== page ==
The collapse of a failed political project, the USSR, led to a change of ideologies. Earlier Marxism had an anti-Western orientation and aimed at the Sovietization (i.e. Russification) of the state's population of workers and its allies in the early 1990s. However, traditionalism replaced it. The anti-Western and anti-Russification ideologies of Russian traditionalism are similar to those of the preceding Marxist ideology. The issue is not that traditionalism triumphed in Russia and liberalism lost. The topic is that Russian liberalism is a phrase that contains an ontological contradiction. This liberalism has never gone so far as to become the dominant ideology and, most importantly, the way of life and world perception. Russia never saw eating at McDonald's or reading liberal publications as a commitment to liberalism. During the crisis of the 1990s and 2007-2009, Western-style liberalism was a part of society. Where things were more progressive—given the Kremlin's foreign and domestic policies since 2008—as a means of healing. The situation did not develop as predicted. For Russians, the dark, traditional, and the more understandable principle of “the West is to blame for all our problems" won. Russians are free to choose what they exactly want to blame the West for, including resources, religion, Nazism, corruption, and more. Always bear in mind a few things when analyzing how Russia feels about the West and non-Western nations: how Russia treats the West, how the West sees Russia, and, most crucially, where the West and Russia meet in Russia.


For example, it could be the fore-going McDonald's, a currency exchange office, or an Apple smartphone. There are traces of the "collective West'' in all dimensions of life. You can start cappuccino with almond milk in the morning—coffee was not famous in the times of the USSR—to move around the city in a German-made taxi booked in the app on smartphones, and so on every day. Of course, this is a situation in cities and remote villages. Where Russians have also dreamed and continue to dream of smartphones, holidays in Turkey or Egypt, or a modern Japanese washing machine. Economic globalization has affected the cultural and political spheres of life. Kremlin did not allow them to take root here. Government propaganda agencies have used the products of Western civilization to increase limitations for the Russians inside the country and discredit Russia itself abroad. They include fake news, troll farms, intervention in US elections, the hybrid war in Ukraine, and more. For this reason, a thesis first arose a long time ago. Saying, “you see, we've been saying the West doesn't love us for a long time!"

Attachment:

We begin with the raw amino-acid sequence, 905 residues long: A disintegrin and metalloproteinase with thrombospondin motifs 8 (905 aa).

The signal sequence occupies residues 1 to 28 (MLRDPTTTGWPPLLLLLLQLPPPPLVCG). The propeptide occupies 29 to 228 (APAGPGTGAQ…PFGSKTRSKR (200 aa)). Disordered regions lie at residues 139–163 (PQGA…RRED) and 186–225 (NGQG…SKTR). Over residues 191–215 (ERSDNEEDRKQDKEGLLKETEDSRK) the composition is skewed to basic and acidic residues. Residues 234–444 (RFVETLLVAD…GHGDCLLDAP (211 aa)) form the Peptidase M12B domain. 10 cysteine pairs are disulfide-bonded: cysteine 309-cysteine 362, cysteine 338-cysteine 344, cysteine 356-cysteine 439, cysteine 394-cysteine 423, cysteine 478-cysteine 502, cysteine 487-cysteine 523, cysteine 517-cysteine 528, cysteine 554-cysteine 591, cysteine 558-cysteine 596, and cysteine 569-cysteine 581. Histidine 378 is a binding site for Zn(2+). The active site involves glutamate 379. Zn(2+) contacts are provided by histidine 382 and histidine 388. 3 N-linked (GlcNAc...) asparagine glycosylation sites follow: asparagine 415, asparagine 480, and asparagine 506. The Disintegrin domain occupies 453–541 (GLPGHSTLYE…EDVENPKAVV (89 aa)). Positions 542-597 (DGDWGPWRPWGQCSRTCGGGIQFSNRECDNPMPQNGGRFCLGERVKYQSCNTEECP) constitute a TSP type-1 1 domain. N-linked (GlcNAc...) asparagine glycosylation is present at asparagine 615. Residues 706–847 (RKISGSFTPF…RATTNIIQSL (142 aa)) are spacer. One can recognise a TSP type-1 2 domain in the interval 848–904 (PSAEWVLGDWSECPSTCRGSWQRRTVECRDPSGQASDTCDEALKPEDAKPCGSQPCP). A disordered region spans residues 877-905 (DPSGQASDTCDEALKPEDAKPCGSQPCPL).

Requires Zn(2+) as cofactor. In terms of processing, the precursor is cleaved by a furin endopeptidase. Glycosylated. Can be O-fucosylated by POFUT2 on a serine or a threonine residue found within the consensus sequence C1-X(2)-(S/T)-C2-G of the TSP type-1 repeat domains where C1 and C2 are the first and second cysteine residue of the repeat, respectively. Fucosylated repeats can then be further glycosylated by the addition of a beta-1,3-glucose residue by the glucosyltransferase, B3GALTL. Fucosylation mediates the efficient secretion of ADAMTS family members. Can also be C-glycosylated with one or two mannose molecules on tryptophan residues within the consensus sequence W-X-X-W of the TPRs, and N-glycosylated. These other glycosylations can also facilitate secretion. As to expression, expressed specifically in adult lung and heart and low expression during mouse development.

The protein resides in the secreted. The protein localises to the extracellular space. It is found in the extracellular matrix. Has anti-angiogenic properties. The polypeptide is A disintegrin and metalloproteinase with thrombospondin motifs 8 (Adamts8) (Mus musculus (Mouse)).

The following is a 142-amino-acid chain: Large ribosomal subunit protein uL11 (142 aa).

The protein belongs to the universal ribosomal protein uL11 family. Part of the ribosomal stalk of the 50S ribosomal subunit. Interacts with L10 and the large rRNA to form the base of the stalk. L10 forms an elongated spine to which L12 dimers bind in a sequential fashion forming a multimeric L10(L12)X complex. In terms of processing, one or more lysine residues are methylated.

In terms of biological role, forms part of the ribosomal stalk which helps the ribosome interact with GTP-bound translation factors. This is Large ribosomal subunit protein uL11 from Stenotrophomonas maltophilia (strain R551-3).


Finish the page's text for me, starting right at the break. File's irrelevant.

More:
Today, the Russian propaganda machine offers its recipe for every ideological disease. The propaganda claims that traditionalism's guiding principles can save Russia and make it "great," "strong," "Orthodox," "rich," etc. Ideology here gives several alternatives for future success, much as it did with the reasons for contemporary Russia's collapse. In this way, the Kremlin proposes the usage of the latest technologies from Western countries and the old proven—in terms of Russian traditionalism—methods. Almost impossible to become a modern state in terms of technology without becoming "Western" or even "liberal." Traditional societies that use the present-day digital achievements of the West in the struggle against the same collective West will not benefit. The technologies use more productively domestically, but it is almost impossible to achieve the desired effect from their use against Western democracies. The rationale is that these technologies developed with an eye toward Western markets, liberal financial practices, and democratic ideals.


Therefore, as we see in the example of gas and food blackmail by the Kremlin, which is happening today amid the Russian invasion of Ukraine, it is impossible. Only conventional approaches to foreign policy, such as kinetic combat, resource extortion, the creation of influence zones, or the threat of employing radioactive weapons, are effective in these nations. Even if countries like Russia use the latest advances to wage war—such as laser sights or night vision mechanisms—they are used exclusively for fighting in the traditional style. Resembles the well-known cyber experiment in which a monkey was given access to a typewriter and attempted to produce a Shakespeare play.